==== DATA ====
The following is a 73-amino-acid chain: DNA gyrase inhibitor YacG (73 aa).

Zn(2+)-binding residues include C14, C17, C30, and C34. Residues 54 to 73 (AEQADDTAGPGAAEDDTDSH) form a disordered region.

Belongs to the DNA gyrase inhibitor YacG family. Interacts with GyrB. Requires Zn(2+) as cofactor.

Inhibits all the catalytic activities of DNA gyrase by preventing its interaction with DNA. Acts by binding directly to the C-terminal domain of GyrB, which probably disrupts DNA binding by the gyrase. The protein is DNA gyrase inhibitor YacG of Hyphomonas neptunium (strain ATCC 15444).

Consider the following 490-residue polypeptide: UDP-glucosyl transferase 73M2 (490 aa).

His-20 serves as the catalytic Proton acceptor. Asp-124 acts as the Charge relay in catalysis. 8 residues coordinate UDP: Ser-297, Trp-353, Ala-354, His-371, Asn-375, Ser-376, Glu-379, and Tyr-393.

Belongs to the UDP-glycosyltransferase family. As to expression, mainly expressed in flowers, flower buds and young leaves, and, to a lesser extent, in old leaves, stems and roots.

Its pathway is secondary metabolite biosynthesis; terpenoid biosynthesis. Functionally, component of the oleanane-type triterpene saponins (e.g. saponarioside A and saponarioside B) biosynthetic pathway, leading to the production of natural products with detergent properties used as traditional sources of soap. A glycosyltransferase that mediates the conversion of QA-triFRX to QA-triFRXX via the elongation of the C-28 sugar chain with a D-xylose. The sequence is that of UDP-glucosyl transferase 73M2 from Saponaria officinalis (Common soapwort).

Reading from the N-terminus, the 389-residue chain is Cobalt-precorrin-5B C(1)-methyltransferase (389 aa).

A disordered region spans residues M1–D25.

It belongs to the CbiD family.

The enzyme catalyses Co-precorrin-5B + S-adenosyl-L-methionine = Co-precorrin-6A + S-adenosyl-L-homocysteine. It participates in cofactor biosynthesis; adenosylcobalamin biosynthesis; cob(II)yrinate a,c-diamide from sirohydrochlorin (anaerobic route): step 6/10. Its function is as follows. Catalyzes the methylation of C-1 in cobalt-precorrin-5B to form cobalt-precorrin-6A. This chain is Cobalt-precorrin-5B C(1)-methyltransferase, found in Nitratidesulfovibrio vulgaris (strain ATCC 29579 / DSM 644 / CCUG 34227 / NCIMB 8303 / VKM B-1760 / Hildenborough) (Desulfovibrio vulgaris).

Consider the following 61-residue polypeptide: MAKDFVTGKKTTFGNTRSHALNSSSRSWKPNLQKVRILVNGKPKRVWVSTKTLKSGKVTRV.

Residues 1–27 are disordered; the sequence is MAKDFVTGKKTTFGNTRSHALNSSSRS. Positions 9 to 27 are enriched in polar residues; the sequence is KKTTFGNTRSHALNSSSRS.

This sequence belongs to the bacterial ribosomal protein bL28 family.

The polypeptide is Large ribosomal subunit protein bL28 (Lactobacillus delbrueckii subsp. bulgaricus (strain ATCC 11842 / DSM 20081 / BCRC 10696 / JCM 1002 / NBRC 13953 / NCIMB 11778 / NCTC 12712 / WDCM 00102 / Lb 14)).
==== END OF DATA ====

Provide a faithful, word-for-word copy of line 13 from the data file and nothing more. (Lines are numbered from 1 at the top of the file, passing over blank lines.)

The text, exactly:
Consider the following 61-residue polypeptide: MAKDFVTGKKTTFGNTRSHALNSSSRSWKPNLQKVRILVNGKPKRVWVSTKTLKSGKVTRV.